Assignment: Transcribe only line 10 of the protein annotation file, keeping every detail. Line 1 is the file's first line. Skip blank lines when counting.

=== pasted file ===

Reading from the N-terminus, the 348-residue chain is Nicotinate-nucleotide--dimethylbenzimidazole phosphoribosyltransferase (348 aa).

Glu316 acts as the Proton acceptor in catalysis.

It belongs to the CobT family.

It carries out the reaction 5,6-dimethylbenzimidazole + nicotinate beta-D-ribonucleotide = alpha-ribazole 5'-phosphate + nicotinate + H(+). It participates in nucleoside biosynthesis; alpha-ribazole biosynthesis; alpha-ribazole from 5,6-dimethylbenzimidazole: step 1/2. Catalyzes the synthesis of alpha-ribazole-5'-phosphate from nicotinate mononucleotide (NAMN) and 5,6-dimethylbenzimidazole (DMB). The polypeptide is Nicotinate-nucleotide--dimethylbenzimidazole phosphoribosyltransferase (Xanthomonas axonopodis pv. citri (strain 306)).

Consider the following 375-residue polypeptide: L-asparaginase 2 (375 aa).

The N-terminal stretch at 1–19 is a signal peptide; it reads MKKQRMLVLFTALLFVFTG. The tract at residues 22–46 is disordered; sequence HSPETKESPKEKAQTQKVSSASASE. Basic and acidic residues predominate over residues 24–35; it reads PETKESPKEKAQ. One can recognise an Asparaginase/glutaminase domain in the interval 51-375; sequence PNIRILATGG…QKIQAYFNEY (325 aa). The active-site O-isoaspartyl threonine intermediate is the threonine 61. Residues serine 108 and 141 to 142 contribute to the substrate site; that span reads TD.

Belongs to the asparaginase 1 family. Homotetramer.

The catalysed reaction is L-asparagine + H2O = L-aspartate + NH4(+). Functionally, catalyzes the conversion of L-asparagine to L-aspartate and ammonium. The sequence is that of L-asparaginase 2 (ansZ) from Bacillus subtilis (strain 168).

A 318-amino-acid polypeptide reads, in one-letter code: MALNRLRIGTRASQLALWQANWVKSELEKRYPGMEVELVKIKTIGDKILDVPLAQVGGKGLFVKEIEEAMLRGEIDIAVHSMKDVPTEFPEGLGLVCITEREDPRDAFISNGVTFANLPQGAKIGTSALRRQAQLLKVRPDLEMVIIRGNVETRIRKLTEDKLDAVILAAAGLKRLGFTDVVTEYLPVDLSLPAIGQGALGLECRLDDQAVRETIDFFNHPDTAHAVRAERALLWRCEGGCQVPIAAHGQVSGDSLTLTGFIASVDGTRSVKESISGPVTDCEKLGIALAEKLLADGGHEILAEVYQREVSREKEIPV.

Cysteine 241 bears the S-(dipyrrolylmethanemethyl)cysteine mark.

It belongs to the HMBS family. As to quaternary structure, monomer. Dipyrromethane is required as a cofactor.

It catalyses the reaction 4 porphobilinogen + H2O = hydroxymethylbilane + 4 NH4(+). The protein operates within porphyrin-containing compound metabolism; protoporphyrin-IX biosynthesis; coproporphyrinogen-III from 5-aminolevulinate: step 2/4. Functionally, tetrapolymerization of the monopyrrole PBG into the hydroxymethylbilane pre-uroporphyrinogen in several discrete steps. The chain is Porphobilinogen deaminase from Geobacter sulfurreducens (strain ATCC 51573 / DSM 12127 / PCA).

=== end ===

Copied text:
Cysteine 241 bears the S-(dipyrrolylmethanemethyl)cysteine mark.